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Should you omit recent donors from your year-end fundraising appeal?

Published 7 months agoΒ β€’Β 3 min read

Does recency make the heart grow fonder? πŸ’— Read on to find out... This is the 106th issue of the Fundraising Writing Newsletter. If you find value here, please tell your lovely peeps. (Your lovely peeps can ​subscribe here for free.)​

In this issue:

  • Should you omit recent donors from your year-end fundraising appeal? (w/ Win It in a Minute)
  • Randomly yours: to inspire and recharge you

Wednesday, September 20, 2023

Hi Reader,

Last Thursday, we produced a year-end appeal writing webinar with training from Tom Ahern and unlimited Q&A session featuring Tom and Jeff Brooks.

It was wonderful!

One highlight for me was when a webby attendee asked...


"Should you omit recent donors from your year-end fundraising appeal?"

Jeff Brooks' answer to this question made my fundraising heart go pitter-patter.

Judging by Tom's reaction, I think he felt the same:

Here's our latest Win It in a Minute video so you can see for yourself:

video preview​

(Want more free weekly videos like this? Subscribe here.)

​
And here's the transcript in case you prefer to read...
​

Julie Cooper

Okay, Elise has this question: "Should we do a soft ask for the year-end appeal to recent donors and a hard ask appeal to donors who haven't given in the last three months?" So, do you go easy on donors who have given recently?

Jeff Brooks

Oh, I see. Okay. Yeah, no, don't do that; you're wasting your time. Send the hard ask to everybody.

Julie Cooper

Right. And recency (research) tells us that donors who have given recently are more apt to give to us again.

Jeff Brooks

So okay, I've done testing on this. And we said, Hey okay, let's look. And (you can do this to your data anytime) you say, β€œWho responded to this appeal?”
​
Okay, here's all the people who responded. Now let's cut those people up into segments by when their previous gift was. And the people whose previous gift was between 1 day ago and 30 days ago are four times as likely to give as the overall audience β€” so massively more likely.

And then it drops and drops and drops. And by the time you get out to about eight months, you're actually giving a rate of half or a quarter as much as the overall audience gives.

So don't go easy on those three-month people; they are the ones who are most feeling good about you and most excited about giving. Just ask them again. Never think of asking as an imposition. It's not, it's a joy. You're giving somebody an opportunity to be themselves. (So I'll stop. I’m getting excited.)

Julie Cooper

I'm just glancing at the chat, and Elisa is asking, "What about major donors? Do we suppress them?"

Jeff Brooks

Not unless you have a really specific reason to suppress them.

You might know: okay, I talked to this major donor and she said, "Here's your gift." I'm going to say here's the check for six figures. I'm not going to give again until a year from now. And you know, she's not BS-ing you. You know, she really means that because that's what she did last year. Then, okay, maybe suppress that person.

But you should have a very specific reason to take somebody out of a solicitation. You should know that solicitation is pointless before you do. In fact, you could even say, β€œHey, I sent you that appeal. It's that appeal we send to all our donors, but you might like to see it.” So you can always treat them more like an insider. β€œI'm just showing you FYI.” And guess what? They sometimes give to that.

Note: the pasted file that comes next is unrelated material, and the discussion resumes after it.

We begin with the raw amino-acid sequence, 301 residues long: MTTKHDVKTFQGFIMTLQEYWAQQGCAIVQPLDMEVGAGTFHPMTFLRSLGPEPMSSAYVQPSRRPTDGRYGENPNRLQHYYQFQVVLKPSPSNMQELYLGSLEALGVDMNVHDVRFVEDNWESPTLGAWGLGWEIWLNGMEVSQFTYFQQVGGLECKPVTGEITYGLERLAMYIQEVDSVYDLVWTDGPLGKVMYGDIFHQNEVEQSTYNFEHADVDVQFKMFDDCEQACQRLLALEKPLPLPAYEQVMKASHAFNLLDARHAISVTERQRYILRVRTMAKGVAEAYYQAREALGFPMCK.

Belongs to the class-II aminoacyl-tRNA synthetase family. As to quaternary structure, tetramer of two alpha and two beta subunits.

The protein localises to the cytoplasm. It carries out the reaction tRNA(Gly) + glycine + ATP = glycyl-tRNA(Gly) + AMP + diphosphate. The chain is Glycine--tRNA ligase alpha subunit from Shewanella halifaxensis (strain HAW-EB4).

Tom Ahern

Yes, they do!

Julie Cooper

Awesome. Great. Okay, Elise. I hope that helped.

(And we hope it helped you too!)


Randomly yours: to inspire and recharge you

For your brain, heart, and funny bone...

  • Fundraisingly Informative β€” Educating is not fundraising ... so what is?​ by Jeff Brooks (a blog post about why educating donors is and ought to remain a separate lane from fundraising)​
    ​
  • Optionally Diversified β€” How to Create a Successful Informed Delivery Campaign​ via USPS Delivers (an informational article explaining how you can amplify your org's direct mail impact using interactive email previews and digital content for the 37 million Americans who've opted into the USPS's informed delivery program)​
    ​
  • Robotically Human β€” postalgia.ink (a site where you can pay to "Send memorable handwritten letters, at scale. Penned by robots. Remarkably human.")
    ​
  • Generationally Different β€” Vocal Fry: what it is, who does it, and why people hate it!​ by Dr. Geoff Lindsey (a 27-minute video explaining the manner of speech you might more commonly hear from someone who is a millennial or younger, especially where ends of sentences sound relatively "creaky")​
    ​
  • Readily Available β€” Transform casual photos into professional headshots via BetterPic (a site where you can pay to use AI to turn photos of yourself you already have on hand into quality headshots you can use for social media, etc.)

Until next time: May you always love on your most recent donors by sending them your latest appeals, meeting their love with more love β€” in the form of a giving opportunity!

Grateful,

PS: Thanks to all who joined us for last week's EOY appeal-writing webby. Brett and I hope you found it as helpful and inspiring as we did!

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Hi! We're Julie Cooper and Brett Cooper, fundraising copywriters for great causes. Does your fundraising bring in as much money as it could? You can send donor communications that stir hearts to action. We'd love to help. πŸ’› Start by subscribing to our FREE weekly newsletter.

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